The New York Times reports:
The largest public transit project in the nation, a commuter train tunnel under the Hudson River to Manhattan, was halted on Thursday by Gov. Chris Christie of New Jersey because, he said, the state could not afford its share of the project's rising cost. Mr. Christie's decision stunned other government officials and advocates of public transportation because work on the tunnel was under way and $3 billion of federal financing had already been arranged - more money than had been committed to any other transit project in America.
New York is America's most dense city by far; if ever there was a place in our country where heavy-duty public rail transportation makes sense, the Big Apple is it. It is not physically possible to build enough highways for all New York's commuters to drive to work; and even if it were, where would they all park?
For well over a century, rails have been the sinews, arteries, and backbone of Manhattan, despite running up horrendous losses each and every year. Without the subways and commuter rail, New York as we know it simply could not exist. Being an island simply makes Manhattan transit even more challenging.
Yet there has not been a major long-distance heavy-rail tunnel built to Manhattan in a century. The city has been surviving off of the investments made by earlier generations, which are now crammed beyond capacity. If people can't get to work, the jobs will go elsewhere.
What's more, New Jersey wasn't paying the full cost of the tunnel. Both the feds and the Port Authority were chipping in major contributions. By canceling the project, Gov. Christie is spurning other people's money, something most politicians would never do.
The tunnel is important, needed, and would be good for everyone in the area. Yet Gov. Christie made the right decision. How can this be?
Unfortunately, the clear reasoning the Governor gave for his decision is being ignored in the furor:
The governor, a Republican, said he decided to withdraw his support for the project on Thursday after hearing from state transportation officials that the project would cost at least $2.5 billion more than its original price of $8.7 billion. He said that New Jersey would have been responsible for the overrun and that he could not put the taxpayers of the state "on what would be a never-ending hook."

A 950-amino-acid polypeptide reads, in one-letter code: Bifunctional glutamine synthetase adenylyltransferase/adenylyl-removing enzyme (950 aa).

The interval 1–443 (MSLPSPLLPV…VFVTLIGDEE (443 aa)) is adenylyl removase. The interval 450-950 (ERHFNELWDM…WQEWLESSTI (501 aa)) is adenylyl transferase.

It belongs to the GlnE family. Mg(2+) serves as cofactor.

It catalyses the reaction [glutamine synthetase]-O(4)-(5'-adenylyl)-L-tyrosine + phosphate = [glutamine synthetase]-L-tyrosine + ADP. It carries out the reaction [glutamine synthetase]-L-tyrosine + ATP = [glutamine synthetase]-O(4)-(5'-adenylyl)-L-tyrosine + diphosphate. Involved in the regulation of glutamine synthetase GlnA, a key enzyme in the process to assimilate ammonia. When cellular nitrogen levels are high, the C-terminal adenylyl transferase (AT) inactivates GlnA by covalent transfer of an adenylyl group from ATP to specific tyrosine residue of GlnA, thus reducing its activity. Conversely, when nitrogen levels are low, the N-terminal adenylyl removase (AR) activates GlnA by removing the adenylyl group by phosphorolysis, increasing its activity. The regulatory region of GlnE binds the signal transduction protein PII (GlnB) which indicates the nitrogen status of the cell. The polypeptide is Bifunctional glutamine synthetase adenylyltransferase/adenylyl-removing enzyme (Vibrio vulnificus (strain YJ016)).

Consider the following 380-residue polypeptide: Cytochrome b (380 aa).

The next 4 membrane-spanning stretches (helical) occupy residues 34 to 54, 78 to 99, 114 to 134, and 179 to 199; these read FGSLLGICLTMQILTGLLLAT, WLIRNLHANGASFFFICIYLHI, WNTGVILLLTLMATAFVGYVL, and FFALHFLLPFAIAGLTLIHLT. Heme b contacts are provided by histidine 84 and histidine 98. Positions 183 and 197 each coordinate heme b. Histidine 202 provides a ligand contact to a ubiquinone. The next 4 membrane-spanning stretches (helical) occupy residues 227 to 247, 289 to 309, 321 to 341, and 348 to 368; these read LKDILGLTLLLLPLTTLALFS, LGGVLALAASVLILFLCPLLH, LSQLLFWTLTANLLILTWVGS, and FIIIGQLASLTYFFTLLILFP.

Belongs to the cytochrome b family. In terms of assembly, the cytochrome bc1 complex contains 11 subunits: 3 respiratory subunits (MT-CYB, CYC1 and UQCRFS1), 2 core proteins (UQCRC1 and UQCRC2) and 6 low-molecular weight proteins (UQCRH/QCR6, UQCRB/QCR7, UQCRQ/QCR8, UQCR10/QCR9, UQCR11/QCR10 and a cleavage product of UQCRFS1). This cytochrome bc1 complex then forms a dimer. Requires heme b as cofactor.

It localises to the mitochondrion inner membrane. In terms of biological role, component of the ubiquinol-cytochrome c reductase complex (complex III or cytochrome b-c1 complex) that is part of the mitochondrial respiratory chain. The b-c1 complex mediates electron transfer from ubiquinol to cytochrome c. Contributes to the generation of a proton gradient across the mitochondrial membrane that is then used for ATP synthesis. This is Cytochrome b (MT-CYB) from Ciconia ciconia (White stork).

New Jersey, like most states these days, is nearly bankrupt. Yes, the tunnel would be helpful, but the state simply does not have the money to build it, even with the federal subsidy! Governor Christie is not being especially wise or prudent; he's being realistic. What's the point of writing a check if it's only going to bounce?
The problem is actually worse than a rubber check. If the state knew, for sure, what the total cost would be, then it might be a legitimate infrastructural investment worth taking out special bonds which would be paid off by the revenue.
After all, improved New York access would rationally raise New Jersey property prices and wages, and thus tax revenues; it might be possible for the state to turn a profit in the long term. This was actually how many of New York's original subways were built: the new lines ran out into the countryside, which then got built up and paid far more in taxes.
Alas, they don't know the cost. Construction has barely begun, and already the projections have increased by a third. American government construction projects of the last few decades have a sordid history of costing many times what was originally claimed; that's why the Federal government has learned to explicitly cap its contribution.
The Feds wound up throwing vastly more into Boston's Big Dig than they ever expected to; somewhere, there must be a bureaucrat who has sworn "Never again!" New York's Mayor Bloomberg has already refused to help cover the overruns for precisely the same reason.
The buck has to stop somewhere, and apparently that's with New Jersey. Gov. Christie has no confidence that he knows the total bill, no confidence in the project's schedule, no confidence that his state's dire financial position will improve. How could he rationally make any decision other than to cancel the project?
Naturally, the usual suspects are screaming in fury. 6,000 desperately needed jobs lost! Politicians with no vision! Lefty shill Paul Krugman fulminated: